The Red Sox: You Either Get It, Or You Don’t.

20cnd-gowd.184You have to grow up in New England to really understand what it means to be a Red Sox fan.

As an 8- or 9-year-old, I would go to bed early on many summer nights, so I could lie in bed and listen to Curt Gowdy doing the play-by-play of the Red Sox games on my radio. I grew up with the team. I had my favorite players. I knew their batting averages. I exulted with every hit and agonized along with them during their slumps. I’m sure I was typical.

I learned how to keep score back then. It was my own system, drawn by hand on the cardboard stiffeners that came back from the laundry in my dad’s dress shirts. But if anyone asked, I could give a precise account of every game after the fact. (No one ever asked, of course.)

Baseball players are notoriously superstitious. For example, Wade Boggs, the superb third baseman for the Red Sox — he became a bum when he went over to play for the New York Yankees — had fried chicken before every game. Players are loath to vary their routines while they’re on a win streak, and they change their routines in hopes of changing their luck when things aren’t going well.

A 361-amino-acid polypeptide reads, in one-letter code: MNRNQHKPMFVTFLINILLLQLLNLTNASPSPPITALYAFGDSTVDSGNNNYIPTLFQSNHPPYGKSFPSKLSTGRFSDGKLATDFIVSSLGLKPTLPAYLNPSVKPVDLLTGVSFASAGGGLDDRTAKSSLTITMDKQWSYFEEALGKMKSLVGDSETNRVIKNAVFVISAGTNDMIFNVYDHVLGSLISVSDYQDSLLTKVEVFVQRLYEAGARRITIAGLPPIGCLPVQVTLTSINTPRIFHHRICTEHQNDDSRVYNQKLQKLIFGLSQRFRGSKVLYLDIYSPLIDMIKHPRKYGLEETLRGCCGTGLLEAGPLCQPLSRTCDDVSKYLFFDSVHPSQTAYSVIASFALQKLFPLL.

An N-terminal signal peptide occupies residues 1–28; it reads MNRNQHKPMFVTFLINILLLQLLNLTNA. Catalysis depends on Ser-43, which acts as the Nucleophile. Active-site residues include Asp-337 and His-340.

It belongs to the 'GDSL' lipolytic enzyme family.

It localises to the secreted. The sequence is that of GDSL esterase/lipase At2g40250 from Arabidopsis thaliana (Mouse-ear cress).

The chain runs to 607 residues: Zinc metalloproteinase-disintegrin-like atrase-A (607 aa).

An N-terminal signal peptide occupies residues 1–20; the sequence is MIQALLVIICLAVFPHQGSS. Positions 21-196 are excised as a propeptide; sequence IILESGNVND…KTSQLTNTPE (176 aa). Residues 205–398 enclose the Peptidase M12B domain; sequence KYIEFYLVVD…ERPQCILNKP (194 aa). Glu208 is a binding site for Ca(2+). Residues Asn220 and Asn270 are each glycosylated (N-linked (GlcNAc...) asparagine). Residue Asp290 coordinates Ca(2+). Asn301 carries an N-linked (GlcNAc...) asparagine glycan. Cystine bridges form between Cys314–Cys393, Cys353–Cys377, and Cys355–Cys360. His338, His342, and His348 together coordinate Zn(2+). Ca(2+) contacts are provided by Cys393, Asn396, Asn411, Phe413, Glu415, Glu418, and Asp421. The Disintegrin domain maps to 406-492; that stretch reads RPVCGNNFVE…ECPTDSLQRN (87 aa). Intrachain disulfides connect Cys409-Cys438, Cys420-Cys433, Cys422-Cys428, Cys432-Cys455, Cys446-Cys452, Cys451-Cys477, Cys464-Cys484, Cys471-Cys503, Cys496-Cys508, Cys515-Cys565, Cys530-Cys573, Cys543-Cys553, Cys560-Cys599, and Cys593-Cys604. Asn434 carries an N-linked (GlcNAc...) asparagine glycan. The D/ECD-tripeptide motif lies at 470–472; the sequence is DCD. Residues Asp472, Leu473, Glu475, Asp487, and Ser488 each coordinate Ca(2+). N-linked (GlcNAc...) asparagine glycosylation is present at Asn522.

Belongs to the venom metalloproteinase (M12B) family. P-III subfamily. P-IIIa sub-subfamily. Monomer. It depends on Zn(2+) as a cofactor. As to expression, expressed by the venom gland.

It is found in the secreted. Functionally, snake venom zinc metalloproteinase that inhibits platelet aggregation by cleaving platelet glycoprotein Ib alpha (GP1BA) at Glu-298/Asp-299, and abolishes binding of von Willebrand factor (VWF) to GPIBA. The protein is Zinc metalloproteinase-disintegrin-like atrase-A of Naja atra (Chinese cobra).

Passionate fans do the same thing. Last month, the Red Sox lost 10 games in a row. Every day during that ugly stretch, I made a point of changing the mug in which I have my morning cup of coffee. Then, a week ago, the Sox won, snapping their loosing streak. Of course, I used the same mug the following morning and they won again! I kept using the same mug and they kept on winning. They won again today … their seventh consecutive victory. I guarantee you: all over New England, there are Red Sox fans who are refusing to change their undershirts … or shave … or take a different route to work.

My wife was born and raised here in Hawaii and is scornful about the whole thing. She looks pointedly at me, then at the coffee mug, then back at me.

Of course, there’s no point trying to explain. She never lay in a darkened room on a soft summer New England night listening to Curt Gowdy describe Ted Williams stroking a double into the right field corner in Fenway Park.